The same can be said for Pottery Barn, which was first featured prominently in the sixth season of the series. For other products, Warner Bros. leveraged existing partnerships, like with Lego for the re-creation of Central Perk or the jewelry retailer Alex and Ani to create Friends-branded bracelet charms.

Other merchandise came from less conventional connections. Brooklyn Nets player Kyrie Irving designed a collectible Friends Nike sneaker, sold along with matching T-shirts and hats, due to Irving’s self-professed Friends fandom. A conversation with Google led to interactive graphics that appear when users search for the names of the characters: Clicking on a couch that appears near the Wikipedia entry for Ross Geller’s, for instance, results in the entire search results “pivoting”—a reference to an iconic scene from the show’s fifth season.

“Every one of [the deals] came together kind of in a different way, but with every single one of them, there were fans on the other side of the table,” Gregorian said, adding that Google’s crew was particularly enthused about Friends. “When you have people who care so much and love a brand so much, it’s easy to enter into partnerships.”

Even though the official anniversary is a month overdue, the company has no plans to cut its celebration short. Retail partners are restocking for what Warner Bros. hopes will be a busy holiday season. Its parent company, AT&T, which unveiled a number of Friends activations in stores around the U.S., opened a Las Vegas activation that includes a life-sized re-creation of Central Perk made entirely out of Legos.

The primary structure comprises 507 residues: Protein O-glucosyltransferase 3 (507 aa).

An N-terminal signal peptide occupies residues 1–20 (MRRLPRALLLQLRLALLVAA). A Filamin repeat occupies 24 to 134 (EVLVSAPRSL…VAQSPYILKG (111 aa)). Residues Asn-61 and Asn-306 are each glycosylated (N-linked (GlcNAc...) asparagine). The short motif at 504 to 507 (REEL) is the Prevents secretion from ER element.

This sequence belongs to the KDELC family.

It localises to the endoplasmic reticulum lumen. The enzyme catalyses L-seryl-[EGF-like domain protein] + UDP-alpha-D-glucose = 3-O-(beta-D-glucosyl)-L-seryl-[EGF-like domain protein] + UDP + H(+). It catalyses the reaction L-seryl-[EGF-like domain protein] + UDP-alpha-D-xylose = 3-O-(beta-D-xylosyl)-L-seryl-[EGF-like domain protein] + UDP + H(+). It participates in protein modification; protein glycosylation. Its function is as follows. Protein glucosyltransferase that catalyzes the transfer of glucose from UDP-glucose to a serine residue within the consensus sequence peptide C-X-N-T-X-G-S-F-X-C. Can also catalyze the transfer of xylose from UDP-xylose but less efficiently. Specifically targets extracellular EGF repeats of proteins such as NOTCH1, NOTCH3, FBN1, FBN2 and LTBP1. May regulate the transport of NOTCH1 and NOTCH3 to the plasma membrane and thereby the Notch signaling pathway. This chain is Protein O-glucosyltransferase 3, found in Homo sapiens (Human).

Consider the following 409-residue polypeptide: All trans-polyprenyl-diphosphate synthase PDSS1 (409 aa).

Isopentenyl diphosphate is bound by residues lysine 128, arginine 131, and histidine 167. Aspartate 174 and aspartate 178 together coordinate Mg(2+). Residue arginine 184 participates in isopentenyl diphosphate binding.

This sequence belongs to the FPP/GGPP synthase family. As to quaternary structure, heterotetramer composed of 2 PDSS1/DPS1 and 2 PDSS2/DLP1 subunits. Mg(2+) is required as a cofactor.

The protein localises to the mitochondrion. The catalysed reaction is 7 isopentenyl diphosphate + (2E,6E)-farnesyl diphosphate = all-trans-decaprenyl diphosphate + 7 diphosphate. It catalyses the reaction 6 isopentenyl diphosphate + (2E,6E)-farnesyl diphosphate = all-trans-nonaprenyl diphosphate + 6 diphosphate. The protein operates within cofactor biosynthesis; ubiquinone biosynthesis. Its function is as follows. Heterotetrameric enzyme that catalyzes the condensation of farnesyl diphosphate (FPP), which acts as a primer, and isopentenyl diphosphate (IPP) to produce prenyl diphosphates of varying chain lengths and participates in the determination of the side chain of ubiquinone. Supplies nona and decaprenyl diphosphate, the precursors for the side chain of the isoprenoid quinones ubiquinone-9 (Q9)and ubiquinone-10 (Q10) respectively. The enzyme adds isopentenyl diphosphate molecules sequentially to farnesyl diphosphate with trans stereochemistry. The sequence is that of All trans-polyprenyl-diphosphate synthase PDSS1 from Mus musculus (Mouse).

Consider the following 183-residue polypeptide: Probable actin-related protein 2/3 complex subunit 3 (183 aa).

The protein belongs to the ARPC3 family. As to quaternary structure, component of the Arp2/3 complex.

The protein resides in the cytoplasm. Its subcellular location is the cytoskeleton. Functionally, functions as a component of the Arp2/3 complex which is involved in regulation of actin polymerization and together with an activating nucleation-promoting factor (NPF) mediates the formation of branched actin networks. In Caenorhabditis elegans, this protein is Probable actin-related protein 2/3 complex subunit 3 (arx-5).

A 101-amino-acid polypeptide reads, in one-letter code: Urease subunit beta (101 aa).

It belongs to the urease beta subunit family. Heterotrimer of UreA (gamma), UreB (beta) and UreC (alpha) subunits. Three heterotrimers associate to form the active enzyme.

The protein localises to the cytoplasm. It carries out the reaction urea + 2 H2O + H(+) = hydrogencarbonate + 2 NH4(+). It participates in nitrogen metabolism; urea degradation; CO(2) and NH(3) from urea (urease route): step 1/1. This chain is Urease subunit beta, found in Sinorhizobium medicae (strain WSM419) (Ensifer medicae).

As Thanksgiving approaches, the company has a number of Friends marathons scheduled to run on Tribune stations in nearly 80 markets, and it is offering tours of the Friends set in the Warner Bros. studio lot centered on Friendsgiving. Warner Bros. is also planning on taking the New York pop-up, created by the experiential company Superfly, on the road throughout the U.S., Gregorian said.

There’s another reason behind the zeal to keep the Friends anniversary celebration alive. HBO Max, WarnerMedia’s upcoming streaming service, in July acquired the rights to stream the show beginning in 2020—meaning that the series will exit Netflix at year’s end. While plans for the anniversary celebration were already well underway when the news broke, the timing has been fortuitous.

“In many ways, it was a happy accident,” Gregorian said. “We were already working on the 25th, and hopefully [HBO Max] will get the halo effect of that and will benefit from that. It’s only a good thing that we’ve raised and have been kind of beating the drums for all of the Friends [fans] around the world.”

Zakaras was tight-lipped about future plans but said that Warner Bros. consumer products division is “definitely taking advantage of HBO Max and the support that they’re going to give Friends and the launch of HBO Max” to help support their ongoing business efforts.

Gregorian said the anniversary celebration has been a once-in-a-lifetime project. One example: During a meet-and-greet with singer Megan Trainor, who re-recorded the show’s theme song, The Rembrandts’ “I’ll Be There For You,” Gregorian was introduced to Trainor’s husband, actor Daryl Sabara, who had a bit part in Friends years ago. It was just one of many experiences of having the Friends world and the marketing world collide, Gregorian said.

“It’s a dream when you have people that care so much and love the brand so much,” Gregorian said. “It’s a really tough time in the world right now, and we can say that we brought a little bit of joy through this amazing evergreen show that Bright/Kauffman/Crane made, that we brought a little bit of joy to the world over the last few months. As a marketing executive, I don’t think you can ask for anything more.”


@kelseymsutton kelsey.sutton@adweek.com Kelsey Sutton is the streaming editor at Adweek, where she covers the business of streaming television.